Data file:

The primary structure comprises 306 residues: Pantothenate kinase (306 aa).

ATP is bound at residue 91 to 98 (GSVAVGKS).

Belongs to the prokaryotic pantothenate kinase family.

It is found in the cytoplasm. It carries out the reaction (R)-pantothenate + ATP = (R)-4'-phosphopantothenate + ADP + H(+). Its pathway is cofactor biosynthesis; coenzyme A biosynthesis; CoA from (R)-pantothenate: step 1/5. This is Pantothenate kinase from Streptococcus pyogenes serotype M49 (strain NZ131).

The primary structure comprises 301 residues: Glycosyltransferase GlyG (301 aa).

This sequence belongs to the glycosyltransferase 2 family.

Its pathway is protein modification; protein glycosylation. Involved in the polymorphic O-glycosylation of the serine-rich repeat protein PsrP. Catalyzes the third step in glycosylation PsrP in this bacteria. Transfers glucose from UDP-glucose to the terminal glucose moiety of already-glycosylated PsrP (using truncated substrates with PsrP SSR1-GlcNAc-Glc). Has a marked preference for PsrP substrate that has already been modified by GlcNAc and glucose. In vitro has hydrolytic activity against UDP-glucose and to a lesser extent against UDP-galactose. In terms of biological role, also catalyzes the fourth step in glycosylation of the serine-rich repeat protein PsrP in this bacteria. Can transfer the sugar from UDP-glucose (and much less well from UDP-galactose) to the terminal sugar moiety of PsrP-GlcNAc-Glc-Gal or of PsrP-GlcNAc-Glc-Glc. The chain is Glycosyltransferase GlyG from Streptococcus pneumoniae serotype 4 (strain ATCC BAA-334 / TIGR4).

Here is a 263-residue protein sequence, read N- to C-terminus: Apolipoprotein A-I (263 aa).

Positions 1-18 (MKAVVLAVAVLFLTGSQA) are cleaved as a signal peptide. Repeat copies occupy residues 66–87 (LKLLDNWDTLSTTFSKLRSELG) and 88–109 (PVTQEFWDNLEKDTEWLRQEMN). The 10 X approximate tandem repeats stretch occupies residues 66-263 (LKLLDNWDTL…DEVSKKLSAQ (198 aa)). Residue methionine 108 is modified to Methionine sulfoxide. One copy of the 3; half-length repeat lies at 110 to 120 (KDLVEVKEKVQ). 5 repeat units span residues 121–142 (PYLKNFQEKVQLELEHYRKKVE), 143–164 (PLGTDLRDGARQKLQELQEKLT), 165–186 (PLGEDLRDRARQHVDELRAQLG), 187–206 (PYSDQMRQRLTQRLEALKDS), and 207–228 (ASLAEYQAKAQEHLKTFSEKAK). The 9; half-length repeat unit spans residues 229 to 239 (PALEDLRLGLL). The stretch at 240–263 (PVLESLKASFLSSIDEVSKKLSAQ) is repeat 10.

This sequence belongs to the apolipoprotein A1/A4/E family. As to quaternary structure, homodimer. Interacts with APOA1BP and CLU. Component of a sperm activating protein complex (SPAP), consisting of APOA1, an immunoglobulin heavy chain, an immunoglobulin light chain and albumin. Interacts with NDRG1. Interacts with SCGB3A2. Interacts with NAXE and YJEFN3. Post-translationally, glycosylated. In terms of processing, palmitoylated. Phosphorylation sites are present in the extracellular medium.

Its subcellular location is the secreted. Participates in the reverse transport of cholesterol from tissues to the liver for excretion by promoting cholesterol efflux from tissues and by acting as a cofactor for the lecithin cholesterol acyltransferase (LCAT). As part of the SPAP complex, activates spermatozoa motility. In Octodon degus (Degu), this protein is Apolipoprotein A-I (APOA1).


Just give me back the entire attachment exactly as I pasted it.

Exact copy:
The primary structure comprises 306 residues: Pantothenate kinase (306 aa).

ATP is bound at residue 91 to 98 (GSVAVGKS).

Belongs to the prokaryotic pantothenate kinase family.

It is found in the cytoplasm. It carries out the reaction (R)-pantothenate + ATP = (R)-4'-phosphopantothenate + ADP + H(+). Its pathway is cofactor biosynthesis; coenzyme A biosynthesis; CoA from (R)-pantothenate: step 1/5. This is Pantothenate kinase from Streptococcus pyogenes serotype M49 (strain NZ131).

The primary structure comprises 301 residues: Glycosyltransferase GlyG (301 aa).

This sequence belongs to the glycosyltransferase 2 family.

Its pathway is protein modification; protein glycosylation. Involved in the polymorphic O-glycosylation of the serine-rich repeat protein PsrP. Catalyzes the third step in glycosylation PsrP in this bacteria. Transfers glucose from UDP-glucose to the terminal glucose moiety of already-glycosylated PsrP (using truncated substrates with PsrP SSR1-GlcNAc-Glc). Has a marked preference for PsrP substrate that has already been modified by GlcNAc and glucose. In vitro has hydrolytic activity against UDP-glucose and to a lesser extent against UDP-galactose. In terms of biological role, also catalyzes the fourth step in glycosylation of the serine-rich repeat protein PsrP in this bacteria. Can transfer the sugar from UDP-glucose (and much less well from UDP-galactose) to the terminal sugar moiety of PsrP-GlcNAc-Glc-Gal or of PsrP-GlcNAc-Glc-Glc. The chain is Glycosyltransferase GlyG from Streptococcus pneumoniae serotype 4 (strain ATCC BAA-334 / TIGR4).

Here is a 263-residue protein sequence, read N- to C-terminus: Apolipoprotein A-I (263 aa).

Positions 1-18 (MKAVVLAVAVLFLTGSQA) are cleaved as a signal peptide. Repeat copies occupy residues 66–87 (LKLLDNWDTLSTTFSKLRSELG) and 88–109 (PVTQEFWDNLEKDTEWLRQEMN). The 10 X approximate tandem repeats stretch occupies residues 66-263 (LKLLDNWDTL…DEVSKKLSAQ (198 aa)). Residue methionine 108 is modified to Methionine sulfoxide. One copy of the 3; half-length repeat lies at 110 to 120 (KDLVEVKEKVQ). 5 repeat units span residues 121–142 (PYLKNFQEKVQLELEHYRKKVE), 143–164 (PLGTDLRDGARQKLQELQEKLT), 165–186 (PLGEDLRDRARQHVDELRAQLG), 187–206 (PYSDQMRQRLTQRLEALKDS), and 207–228 (ASLAEYQAKAQEHLKTFSEKAK). The 9; half-length repeat unit spans residues 229 to 239 (PALEDLRLGLL). The stretch at 240–263 (PVLESLKASFLSSIDEVSKKLSAQ) is repeat 10.

This sequence belongs to the apolipoprotein A1/A4/E family. As to quaternary structure, homodimer. Interacts with APOA1BP and CLU. Component of a sperm activating protein complex (SPAP), consisting of APOA1, an immunoglobulin heavy chain, an immunoglobulin light chain and albumin. Interacts with NDRG1. Interacts with SCGB3A2. Interacts with NAXE and YJEFN3. Post-translationally, glycosylated. In terms of processing, palmitoylated. Phosphorylation sites are present in the extracellular medium.

Its subcellular location is the secreted. Participates in the reverse transport of cholesterol from tissues to the liver for excretion by promoting cholesterol efflux from tissues and by acting as a cofactor for the lecithin cholesterol acyltransferase (LCAT). As part of the SPAP complex, activates spermatozoa motility. In Octodon degus (Degu), this protein is Apolipoprotein A-I (APOA1).